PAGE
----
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dc.contributor.authorNorvill, Margarita L.
dc.contributor.supervisorAssoc. Prof. Anton Kepic
dc.date.accessioned2017-01-30T09:53:32Z
dc.date.available2017-01-30T09:53:32Z
dc.date.created2011-12-19T07:28:30Z
dc.date.issued2011
dc.identifier.urihttp://hdl.handle.net/20.500.11937/777
dc.description.abstract

Electrical methods for exploring the earth, such as direct current resistivity, induced polarization and electromagnetism are used for numerous exploration, engineering and environmental applications. Common to all these applications is the desire to obtain the clearest possible image of the target. This thesis analyses and develops methods for improving signal to noise ratio for electrical methodsThe ability to recover subsurface information from electrical exploration methods is dependent on the limits of signal detection which is strongly influenced by instrumentation and the conductivity structure of the Earth. Multiple sensors can be used to collect data efficiently over a survey area. Such multi-receiver arrays can improve the signal-to-noise ratio. However, the use of multiple sensors can also be exploited to improve the signal fidelity from each sensor, which may then translate to more accurate geological models and/or greater depth of investigation. In this thesis a two step algorithm for the removal of harmonic noise and atmospheric transients is presented. The first step is the removal of harmonic noise from each sensor using a non-linear single value decomposition (SVD) inversion technique to model a modulated sinusoid to narrow band noise sources. The second step is spherics attenuation using an iterative technique of signal stripping then removing residual coherent noise across the array combined with robust statistical measures in the tacking process. I show that this approach can recover signals otherwise buried in noise and that under certain conditions, signal to noise ratio can be improved by more than 46 dB. The algorithms designed here are applicable to any type of electrical or time domain electromagnetic survey conducted with a multi-receiver array.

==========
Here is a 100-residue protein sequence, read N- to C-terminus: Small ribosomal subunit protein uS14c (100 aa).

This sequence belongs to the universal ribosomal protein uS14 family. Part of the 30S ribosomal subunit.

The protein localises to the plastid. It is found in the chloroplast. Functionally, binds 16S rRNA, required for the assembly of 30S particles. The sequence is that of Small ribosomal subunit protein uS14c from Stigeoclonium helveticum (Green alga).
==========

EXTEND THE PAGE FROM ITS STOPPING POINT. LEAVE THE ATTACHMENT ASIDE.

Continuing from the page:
dc.languageen
dc.publisherCurtin University
dc.subjectelectromagnetism
dc.subjectinduced polarization
dc.subjectdirect current resistivity
dc.subjectelectrical and electromagnetic imaging
dc.subjectdistributed sensor arrays
dc.subjectexploring the earth
dc.titleThe use of distributed sensor arrays in electrical and electromagnetic imaging
dc.typeThesis
dcterms.educationLevelMPhil
curtin.departmentWestern Australia School of Mines, Department of Exploration Geophysics
curtin.accessStatusOpen access


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